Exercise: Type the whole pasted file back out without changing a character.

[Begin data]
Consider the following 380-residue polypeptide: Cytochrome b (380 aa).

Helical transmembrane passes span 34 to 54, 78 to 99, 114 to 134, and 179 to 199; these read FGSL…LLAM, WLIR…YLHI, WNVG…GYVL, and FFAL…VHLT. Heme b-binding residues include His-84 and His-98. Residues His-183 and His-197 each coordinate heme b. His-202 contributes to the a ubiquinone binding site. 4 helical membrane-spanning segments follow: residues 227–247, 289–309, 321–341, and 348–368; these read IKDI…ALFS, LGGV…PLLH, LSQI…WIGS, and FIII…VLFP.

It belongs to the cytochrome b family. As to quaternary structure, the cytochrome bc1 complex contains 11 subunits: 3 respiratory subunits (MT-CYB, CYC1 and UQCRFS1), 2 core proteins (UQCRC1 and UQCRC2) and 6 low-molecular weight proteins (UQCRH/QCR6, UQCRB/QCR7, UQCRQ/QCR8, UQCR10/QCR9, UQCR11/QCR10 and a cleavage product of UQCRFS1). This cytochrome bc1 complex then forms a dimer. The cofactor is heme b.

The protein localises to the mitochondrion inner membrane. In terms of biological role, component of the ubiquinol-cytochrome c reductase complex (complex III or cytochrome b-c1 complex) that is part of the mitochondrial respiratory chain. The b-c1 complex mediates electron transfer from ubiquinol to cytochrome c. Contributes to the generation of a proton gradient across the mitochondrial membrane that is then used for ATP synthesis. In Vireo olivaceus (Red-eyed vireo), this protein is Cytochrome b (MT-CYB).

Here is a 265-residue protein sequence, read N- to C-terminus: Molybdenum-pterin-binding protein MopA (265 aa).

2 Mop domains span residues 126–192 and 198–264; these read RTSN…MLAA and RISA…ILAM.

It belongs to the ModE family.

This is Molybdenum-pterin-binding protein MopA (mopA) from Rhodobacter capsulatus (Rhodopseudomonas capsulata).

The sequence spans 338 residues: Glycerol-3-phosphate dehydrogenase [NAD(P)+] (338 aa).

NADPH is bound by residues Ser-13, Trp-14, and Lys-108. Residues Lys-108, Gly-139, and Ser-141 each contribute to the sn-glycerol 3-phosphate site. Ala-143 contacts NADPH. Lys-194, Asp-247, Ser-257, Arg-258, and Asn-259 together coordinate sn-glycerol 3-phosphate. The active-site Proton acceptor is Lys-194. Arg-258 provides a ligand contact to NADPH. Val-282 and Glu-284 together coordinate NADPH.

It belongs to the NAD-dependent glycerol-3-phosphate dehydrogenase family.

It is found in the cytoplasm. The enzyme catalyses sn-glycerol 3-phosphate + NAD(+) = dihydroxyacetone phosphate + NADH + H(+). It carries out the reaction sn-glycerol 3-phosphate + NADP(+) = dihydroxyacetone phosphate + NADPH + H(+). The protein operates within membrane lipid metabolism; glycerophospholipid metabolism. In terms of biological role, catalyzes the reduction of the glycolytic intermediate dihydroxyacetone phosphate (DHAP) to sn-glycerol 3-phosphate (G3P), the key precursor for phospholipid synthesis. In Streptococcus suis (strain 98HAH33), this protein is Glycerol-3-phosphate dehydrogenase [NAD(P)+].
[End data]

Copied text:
Consider the following 380-residue polypeptide: Cytochrome b (380 aa).

Helical transmembrane passes span 34 to 54, 78 to 99, 114 to 134, and 179 to 199; these read FGSL…LLAM, WLIR…YLHI, WNVG…GYVL, and FFAL…VHLT. Heme b-binding residues include His-84 and His-98. Residues His-183 and His-197 each coordinate heme b. His-202 contributes to the a ubiquinone binding site. 4 helical membrane-spanning segments follow: residues 227–247, 289–309, 321–341, and 348–368; these read IKDI…ALFS, LGGV…PLLH, LSQI…WIGS, and FIII…VLFP.

It belongs to the cytochrome b family. As to quaternary structure, the cytochrome bc1 complex contains 11 subunits: 3 respiratory subunits (MT-CYB, CYC1 and UQCRFS1), 2 core proteins (UQCRC1 and UQCRC2) and 6 low-molecular weight proteins (UQCRH/QCR6, UQCRB/QCR7, UQCRQ/QCR8, UQCR10/QCR9, UQCR11/QCR10 and a cleavage product of UQCRFS1). This cytochrome bc1 complex then forms a dimer. The cofactor is heme b.

The protein localises to the mitochondrion inner membrane. In terms of biological role, component of the ubiquinol-cytochrome c reductase complex (complex III or cytochrome b-c1 complex) that is part of the mitochondrial respiratory chain. The b-c1 complex mediates electron transfer from ubiquinol to cytochrome c. Contributes to the generation of a proton gradient across the mitochondrial membrane that is then used for ATP synthesis. In Vireo olivaceus (Red-eyed vireo), this protein is Cytochrome b (MT-CYB).

Here is a 265-residue protein sequence, read N- to C-terminus: Molybdenum-pterin-binding protein MopA (265 aa).

2 Mop domains span residues 126–192 and 198–264; these read RTSN…MLAA and RISA…ILAM.

It belongs to the ModE family.

This is Molybdenum-pterin-binding protein MopA (mopA) from Rhodobacter capsulatus (Rhodopseudomonas capsulata).

The sequence spans 338 residues: Glycerol-3-phosphate dehydrogenase [NAD(P)+] (338 aa).

NADPH is bound by residues Ser-13, Trp-14, and Lys-108. Residues Lys-108, Gly-139, and Ser-141 each contribute to the sn-glycerol 3-phosphate site. Ala-143 contacts NADPH. Lys-194, Asp-247, Ser-257, Arg-258, and Asn-259 together coordinate sn-glycerol 3-phosphate. The active-site Proton acceptor is Lys-194. Arg-258 provides a ligand contact to NADPH. Val-282 and Glu-284 together coordinate NADPH.

It belongs to the NAD-dependent glycerol-3-phosphate dehydrogenase family.

It is found in the cytoplasm. The enzyme catalyses sn-glycerol 3-phosphate + NAD(+) = dihydroxyacetone phosphate + NADH + H(+). It carries out the reaction sn-glycerol 3-phosphate + NADP(+) = dihydroxyacetone phosphate + NADPH + H(+). The protein operates within membrane lipid metabolism; glycerophospholipid metabolism. In terms of biological role, catalyzes the reduction of the glycolytic intermediate dihydroxyacetone phosphate (DHAP) to sn-glycerol 3-phosphate (G3P), the key precursor for phospholipid synthesis. In Streptococcus suis (strain 98HAH33), this protein is Glycerol-3-phosphate dehydrogenase [NAD(P)+].